Spain formally files for European bailout; details are a mystery
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MADRID -- Spain filed its formal request Monday for a European bailout, but postponed announcing an exact dollar figure and many other details until after what could be a contentious summit of the continent’s leaders later this week.
European Union leaders open a two-day summit Thursday in Brussels to discuss the continent’s spiraling debt crisis, and how to lower borrowing costs for Italy and Spain -- Europe’s third- and fourth-largest economies respectively -- which many fear are too big to fail, yet too expensive to bail out.
In a letter Monday to Eurogroup president Jean-Claude Juncker, Economy Minister Luis de Guindos said Spain would ask Europe for enough money to shore up Spanish banks, plus additional funds to provide an extra margin. He wrote that the money would first go into Spain’s bank recapitalization fund, and then be distributed to needy banks. Spanish banks are drowning in unpaid property loans left over from the housing bubble, and threaten to topple Spain’s economy without outside intervention. Spain’s European partners have offered as much as $125 billion to shore up Spain’s banking sector.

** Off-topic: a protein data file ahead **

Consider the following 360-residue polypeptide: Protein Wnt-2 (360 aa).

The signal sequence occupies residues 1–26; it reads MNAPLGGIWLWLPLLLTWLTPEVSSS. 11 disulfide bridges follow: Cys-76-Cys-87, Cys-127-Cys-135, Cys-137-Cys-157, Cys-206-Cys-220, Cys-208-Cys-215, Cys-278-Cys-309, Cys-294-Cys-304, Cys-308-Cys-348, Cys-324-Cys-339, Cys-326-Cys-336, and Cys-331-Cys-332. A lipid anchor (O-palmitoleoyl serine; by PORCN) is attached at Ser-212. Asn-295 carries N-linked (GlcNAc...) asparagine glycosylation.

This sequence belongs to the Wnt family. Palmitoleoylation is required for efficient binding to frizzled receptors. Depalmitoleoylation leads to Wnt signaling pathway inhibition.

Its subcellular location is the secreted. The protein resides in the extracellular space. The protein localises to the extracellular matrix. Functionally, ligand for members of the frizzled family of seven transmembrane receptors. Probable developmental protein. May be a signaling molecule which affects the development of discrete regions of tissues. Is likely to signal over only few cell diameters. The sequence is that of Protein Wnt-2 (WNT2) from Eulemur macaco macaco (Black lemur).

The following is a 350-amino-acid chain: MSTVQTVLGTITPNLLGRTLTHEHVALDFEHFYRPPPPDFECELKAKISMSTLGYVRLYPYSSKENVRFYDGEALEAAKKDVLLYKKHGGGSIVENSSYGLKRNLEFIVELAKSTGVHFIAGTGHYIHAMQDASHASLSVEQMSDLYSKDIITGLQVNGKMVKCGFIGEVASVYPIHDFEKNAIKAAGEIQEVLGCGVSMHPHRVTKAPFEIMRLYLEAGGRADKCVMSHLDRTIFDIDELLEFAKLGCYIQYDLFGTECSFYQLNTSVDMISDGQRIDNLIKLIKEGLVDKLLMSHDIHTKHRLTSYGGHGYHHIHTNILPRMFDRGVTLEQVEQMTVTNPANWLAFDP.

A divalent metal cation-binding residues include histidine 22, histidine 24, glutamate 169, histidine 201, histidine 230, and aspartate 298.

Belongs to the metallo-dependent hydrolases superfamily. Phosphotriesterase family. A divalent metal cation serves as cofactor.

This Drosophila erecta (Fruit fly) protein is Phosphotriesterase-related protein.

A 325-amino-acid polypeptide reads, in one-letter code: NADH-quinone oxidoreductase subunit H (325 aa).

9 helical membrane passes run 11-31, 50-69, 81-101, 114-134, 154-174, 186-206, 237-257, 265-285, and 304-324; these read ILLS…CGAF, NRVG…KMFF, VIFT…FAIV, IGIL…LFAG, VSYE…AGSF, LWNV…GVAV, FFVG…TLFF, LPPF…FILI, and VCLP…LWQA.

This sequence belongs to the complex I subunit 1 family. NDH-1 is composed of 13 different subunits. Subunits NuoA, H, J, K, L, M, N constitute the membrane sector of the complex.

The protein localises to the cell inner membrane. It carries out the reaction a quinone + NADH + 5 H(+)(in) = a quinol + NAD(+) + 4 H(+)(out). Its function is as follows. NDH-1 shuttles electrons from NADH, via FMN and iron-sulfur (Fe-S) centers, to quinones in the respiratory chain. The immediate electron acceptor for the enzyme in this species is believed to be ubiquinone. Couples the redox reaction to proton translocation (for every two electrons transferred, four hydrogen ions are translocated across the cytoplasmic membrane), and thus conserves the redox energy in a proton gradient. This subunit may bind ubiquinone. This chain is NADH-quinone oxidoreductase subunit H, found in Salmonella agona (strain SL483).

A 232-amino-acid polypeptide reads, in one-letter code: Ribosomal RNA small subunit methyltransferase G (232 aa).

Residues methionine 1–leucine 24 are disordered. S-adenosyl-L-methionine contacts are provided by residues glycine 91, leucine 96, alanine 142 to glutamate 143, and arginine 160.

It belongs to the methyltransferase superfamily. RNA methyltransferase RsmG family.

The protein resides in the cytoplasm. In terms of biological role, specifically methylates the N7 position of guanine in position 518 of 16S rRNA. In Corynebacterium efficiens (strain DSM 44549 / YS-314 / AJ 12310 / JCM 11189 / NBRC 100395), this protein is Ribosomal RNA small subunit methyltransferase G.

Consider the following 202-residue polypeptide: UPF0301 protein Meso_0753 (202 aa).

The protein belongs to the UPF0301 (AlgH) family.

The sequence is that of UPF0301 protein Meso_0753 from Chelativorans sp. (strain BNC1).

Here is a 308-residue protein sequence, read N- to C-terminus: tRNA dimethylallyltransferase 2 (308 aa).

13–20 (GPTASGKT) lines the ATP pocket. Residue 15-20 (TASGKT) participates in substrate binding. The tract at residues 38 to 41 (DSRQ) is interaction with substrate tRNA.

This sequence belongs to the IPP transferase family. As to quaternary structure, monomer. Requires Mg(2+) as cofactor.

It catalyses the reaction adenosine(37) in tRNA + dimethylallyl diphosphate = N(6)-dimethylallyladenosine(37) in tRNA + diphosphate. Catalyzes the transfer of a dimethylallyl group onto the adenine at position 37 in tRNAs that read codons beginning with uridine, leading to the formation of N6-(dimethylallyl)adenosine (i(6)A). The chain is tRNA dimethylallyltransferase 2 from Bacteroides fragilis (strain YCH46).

De Guindos’ letter alludes to “different possibilities” under consideration in the “choice of a concrete instrument” to handle the loan. That language could leave open the door for Europe to lend directly to Spanish banks, bypassing the Spanish government and thus avoiding any impact on Spain’s overall debt load.
In the two weeks since Madrid first indicated it would need aid for its banks, the Spanish government’s borrowing costs have spiked past levels that prompted previous bailouts for Greece, Portugal and Ireland. That’s because a European Union loan for Spanish banks would add to the Spanish government’s obligations. A recent poll shows only 10% of Spaniards believe their government would be able to pay back that loan, with interest.
De Guindos is pushing instead for direct European recapitalization of his country’s banks. But Germany doesn’t want its contributions to European rescue funds to go straight into Spanish banks, which have a history of mismanagement and corruption. Rather, German Chancellor Angela Merkel wants the Spanish government on the hook for repayment.
Full details of Spain’s bailout are due to be ironed out before July 9, when De Guindos said he would sign a document outlining the loan’s conditions at a meeting of Eurozone finance ministers.
Spanish stocks plunged more than 3% Monday, after word that De Guindos’ bailout request contained few details to reassure investors.
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